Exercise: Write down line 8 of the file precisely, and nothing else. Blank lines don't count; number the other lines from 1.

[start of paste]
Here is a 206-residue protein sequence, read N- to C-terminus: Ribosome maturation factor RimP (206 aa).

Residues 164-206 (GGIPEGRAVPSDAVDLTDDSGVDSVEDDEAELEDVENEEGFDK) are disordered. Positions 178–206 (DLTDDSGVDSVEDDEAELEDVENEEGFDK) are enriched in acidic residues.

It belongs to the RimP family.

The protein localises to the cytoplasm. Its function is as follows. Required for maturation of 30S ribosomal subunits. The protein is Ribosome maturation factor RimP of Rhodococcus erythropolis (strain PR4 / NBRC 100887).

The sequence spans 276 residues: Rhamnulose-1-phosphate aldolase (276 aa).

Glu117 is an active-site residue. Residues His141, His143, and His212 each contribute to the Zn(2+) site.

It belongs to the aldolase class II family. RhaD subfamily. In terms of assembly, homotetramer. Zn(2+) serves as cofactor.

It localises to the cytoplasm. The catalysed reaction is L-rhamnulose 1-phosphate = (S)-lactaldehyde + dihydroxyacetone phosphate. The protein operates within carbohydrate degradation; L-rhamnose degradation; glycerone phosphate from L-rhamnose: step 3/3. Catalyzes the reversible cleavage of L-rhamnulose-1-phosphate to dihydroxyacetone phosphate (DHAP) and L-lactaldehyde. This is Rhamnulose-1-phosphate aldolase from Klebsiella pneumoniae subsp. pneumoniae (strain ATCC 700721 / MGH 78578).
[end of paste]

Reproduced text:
It localises to the cytoplasm. The catalysed reaction is L-rhamnulose 1-phosphate = (S)-lactaldehyde + dihydroxyacetone phosphate. The protein operates within carbohydrate degradation; L-rhamnose degradation; glycerone phosphate from L-rhamnose: step 3/3. Catalyzes the reversible cleavage of L-rhamnulose-1-phosphate to dihydroxyacetone phosphate (DHAP) and L-lactaldehyde. This is Rhamnulose-1-phosphate aldolase from Klebsiella pneumoniae subsp. pneumoniae (strain ATCC 700721 / MGH 78578).